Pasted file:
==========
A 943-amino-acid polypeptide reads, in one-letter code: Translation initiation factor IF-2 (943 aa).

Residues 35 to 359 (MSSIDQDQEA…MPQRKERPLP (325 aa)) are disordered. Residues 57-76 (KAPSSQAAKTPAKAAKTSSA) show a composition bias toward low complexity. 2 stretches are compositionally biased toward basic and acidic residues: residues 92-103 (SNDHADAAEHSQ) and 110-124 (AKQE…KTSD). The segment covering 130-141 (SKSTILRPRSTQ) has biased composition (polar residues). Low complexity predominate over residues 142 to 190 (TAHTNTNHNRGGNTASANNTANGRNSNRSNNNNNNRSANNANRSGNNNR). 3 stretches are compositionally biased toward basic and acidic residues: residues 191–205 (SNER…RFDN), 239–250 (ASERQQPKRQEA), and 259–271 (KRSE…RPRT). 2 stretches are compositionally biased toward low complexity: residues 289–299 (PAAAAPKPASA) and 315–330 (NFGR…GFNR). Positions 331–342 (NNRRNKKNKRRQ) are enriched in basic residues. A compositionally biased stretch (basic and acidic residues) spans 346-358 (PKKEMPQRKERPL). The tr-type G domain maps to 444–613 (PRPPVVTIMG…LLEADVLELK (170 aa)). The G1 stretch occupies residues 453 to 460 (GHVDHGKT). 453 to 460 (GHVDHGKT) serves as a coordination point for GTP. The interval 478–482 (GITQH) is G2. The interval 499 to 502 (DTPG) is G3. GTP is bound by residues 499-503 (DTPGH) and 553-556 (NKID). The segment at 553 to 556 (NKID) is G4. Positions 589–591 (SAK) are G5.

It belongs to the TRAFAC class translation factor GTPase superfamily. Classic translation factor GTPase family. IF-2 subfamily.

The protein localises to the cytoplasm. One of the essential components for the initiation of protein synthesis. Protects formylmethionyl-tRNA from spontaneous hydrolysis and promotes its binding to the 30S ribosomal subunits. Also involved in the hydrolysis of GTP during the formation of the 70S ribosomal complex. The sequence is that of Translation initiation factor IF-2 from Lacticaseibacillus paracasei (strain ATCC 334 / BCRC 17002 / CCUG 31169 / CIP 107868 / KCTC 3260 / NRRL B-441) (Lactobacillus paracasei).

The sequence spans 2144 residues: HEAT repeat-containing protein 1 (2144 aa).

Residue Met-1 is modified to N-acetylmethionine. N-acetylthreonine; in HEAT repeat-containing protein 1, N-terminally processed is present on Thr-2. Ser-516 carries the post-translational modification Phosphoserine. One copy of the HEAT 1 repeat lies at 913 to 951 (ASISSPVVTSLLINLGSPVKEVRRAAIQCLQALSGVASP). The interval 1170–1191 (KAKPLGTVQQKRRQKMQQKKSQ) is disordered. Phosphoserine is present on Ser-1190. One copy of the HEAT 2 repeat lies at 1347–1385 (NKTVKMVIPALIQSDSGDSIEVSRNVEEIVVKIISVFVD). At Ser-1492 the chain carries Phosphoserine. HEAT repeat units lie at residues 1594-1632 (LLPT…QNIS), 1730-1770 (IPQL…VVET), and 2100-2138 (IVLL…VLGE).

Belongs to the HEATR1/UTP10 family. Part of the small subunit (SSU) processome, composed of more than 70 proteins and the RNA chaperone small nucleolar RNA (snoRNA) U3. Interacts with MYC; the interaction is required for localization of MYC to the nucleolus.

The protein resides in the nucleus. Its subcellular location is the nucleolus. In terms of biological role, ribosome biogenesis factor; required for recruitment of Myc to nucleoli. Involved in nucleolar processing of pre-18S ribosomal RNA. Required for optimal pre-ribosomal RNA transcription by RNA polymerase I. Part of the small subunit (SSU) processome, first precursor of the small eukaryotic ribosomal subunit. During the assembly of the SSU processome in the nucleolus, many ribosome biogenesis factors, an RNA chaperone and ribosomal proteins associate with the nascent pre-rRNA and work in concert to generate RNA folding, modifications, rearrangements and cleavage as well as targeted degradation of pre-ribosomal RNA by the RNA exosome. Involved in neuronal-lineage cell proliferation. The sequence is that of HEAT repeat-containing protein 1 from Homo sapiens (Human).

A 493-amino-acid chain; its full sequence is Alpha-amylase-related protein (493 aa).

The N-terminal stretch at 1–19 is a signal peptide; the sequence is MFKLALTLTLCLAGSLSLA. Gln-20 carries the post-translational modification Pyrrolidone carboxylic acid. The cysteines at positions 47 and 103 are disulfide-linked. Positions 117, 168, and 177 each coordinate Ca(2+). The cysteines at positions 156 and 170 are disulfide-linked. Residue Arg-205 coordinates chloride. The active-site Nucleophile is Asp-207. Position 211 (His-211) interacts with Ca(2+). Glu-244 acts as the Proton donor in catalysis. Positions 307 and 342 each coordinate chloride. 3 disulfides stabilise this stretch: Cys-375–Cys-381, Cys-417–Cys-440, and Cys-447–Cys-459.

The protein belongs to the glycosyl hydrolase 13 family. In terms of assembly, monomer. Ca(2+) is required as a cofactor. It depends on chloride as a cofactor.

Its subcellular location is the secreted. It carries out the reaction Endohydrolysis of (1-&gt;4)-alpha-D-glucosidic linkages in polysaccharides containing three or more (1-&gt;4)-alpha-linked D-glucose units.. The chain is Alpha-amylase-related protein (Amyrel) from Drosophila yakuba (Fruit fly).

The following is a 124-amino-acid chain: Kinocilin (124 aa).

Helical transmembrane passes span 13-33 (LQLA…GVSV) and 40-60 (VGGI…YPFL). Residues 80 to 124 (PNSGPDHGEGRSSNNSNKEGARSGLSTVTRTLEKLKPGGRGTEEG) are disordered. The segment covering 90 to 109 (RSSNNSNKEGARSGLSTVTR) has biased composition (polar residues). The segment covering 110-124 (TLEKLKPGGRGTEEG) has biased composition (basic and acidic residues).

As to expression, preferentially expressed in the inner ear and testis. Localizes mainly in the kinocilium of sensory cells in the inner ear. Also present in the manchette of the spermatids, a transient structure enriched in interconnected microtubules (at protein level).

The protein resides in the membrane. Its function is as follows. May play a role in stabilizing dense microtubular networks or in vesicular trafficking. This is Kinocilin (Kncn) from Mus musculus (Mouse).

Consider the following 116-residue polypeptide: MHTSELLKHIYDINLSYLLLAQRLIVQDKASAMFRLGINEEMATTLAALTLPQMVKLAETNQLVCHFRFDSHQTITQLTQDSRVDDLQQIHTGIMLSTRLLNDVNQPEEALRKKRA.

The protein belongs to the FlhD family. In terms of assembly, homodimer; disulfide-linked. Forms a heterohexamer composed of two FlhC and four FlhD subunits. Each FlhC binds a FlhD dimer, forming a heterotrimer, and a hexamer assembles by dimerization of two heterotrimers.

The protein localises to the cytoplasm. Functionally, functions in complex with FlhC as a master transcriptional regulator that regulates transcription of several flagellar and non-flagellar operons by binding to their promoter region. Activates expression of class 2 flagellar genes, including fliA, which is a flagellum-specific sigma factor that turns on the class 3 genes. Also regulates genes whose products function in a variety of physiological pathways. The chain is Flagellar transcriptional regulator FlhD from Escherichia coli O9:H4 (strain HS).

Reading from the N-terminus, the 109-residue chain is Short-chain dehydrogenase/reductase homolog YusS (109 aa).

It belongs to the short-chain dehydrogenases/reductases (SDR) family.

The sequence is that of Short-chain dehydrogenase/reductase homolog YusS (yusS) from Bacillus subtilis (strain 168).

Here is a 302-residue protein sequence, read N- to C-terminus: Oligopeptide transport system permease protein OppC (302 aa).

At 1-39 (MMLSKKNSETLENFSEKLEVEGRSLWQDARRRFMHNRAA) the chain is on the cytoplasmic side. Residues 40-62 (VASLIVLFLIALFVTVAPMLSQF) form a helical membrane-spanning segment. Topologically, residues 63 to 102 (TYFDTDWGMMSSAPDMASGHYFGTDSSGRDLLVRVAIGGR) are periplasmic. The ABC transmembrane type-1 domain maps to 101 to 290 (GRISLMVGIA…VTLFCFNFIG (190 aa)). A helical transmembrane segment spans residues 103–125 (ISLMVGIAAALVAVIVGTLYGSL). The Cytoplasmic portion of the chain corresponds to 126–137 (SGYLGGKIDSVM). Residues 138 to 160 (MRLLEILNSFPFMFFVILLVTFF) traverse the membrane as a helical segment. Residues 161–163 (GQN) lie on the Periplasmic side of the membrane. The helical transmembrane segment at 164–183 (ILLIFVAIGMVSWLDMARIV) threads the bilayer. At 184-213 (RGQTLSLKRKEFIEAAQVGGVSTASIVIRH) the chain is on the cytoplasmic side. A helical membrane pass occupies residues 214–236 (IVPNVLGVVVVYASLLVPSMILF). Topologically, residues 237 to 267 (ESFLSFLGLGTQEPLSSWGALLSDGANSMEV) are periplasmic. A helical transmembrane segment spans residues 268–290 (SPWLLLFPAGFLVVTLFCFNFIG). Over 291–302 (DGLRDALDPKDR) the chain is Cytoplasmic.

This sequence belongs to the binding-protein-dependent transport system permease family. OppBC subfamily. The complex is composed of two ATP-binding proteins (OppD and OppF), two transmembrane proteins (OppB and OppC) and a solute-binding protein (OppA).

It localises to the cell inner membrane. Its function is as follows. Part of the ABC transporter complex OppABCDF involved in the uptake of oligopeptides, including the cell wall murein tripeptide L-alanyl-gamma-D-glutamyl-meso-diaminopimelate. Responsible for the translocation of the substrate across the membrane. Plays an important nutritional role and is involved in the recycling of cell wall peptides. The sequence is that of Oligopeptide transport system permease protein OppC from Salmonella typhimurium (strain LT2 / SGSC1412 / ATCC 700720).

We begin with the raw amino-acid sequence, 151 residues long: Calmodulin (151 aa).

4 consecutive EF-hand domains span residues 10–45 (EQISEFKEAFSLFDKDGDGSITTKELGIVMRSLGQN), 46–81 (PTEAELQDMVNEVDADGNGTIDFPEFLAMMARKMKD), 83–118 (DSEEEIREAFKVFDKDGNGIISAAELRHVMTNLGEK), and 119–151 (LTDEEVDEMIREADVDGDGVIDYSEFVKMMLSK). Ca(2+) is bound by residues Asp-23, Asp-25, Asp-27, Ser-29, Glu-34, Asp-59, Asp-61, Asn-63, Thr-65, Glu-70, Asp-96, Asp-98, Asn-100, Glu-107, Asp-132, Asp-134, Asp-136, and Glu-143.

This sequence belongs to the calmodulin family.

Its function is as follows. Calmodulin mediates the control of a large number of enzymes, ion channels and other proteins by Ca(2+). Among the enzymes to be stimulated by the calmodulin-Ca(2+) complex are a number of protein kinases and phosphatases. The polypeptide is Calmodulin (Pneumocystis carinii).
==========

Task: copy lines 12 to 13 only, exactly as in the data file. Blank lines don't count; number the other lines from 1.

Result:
Its subcellular location is the secreted. It carries out the reaction Endohydrolysis of (1-&gt;4)-alpha-D-glucosidic linkages in polysaccharides containing three or more (1-&gt;4)-alpha-linked D-glucose units.. The chain is Alpha-amylase-related protein (Amyrel) from Drosophila yakuba (Fruit fly).

The following is a 124-amino-acid chain: Kinocilin (124 aa).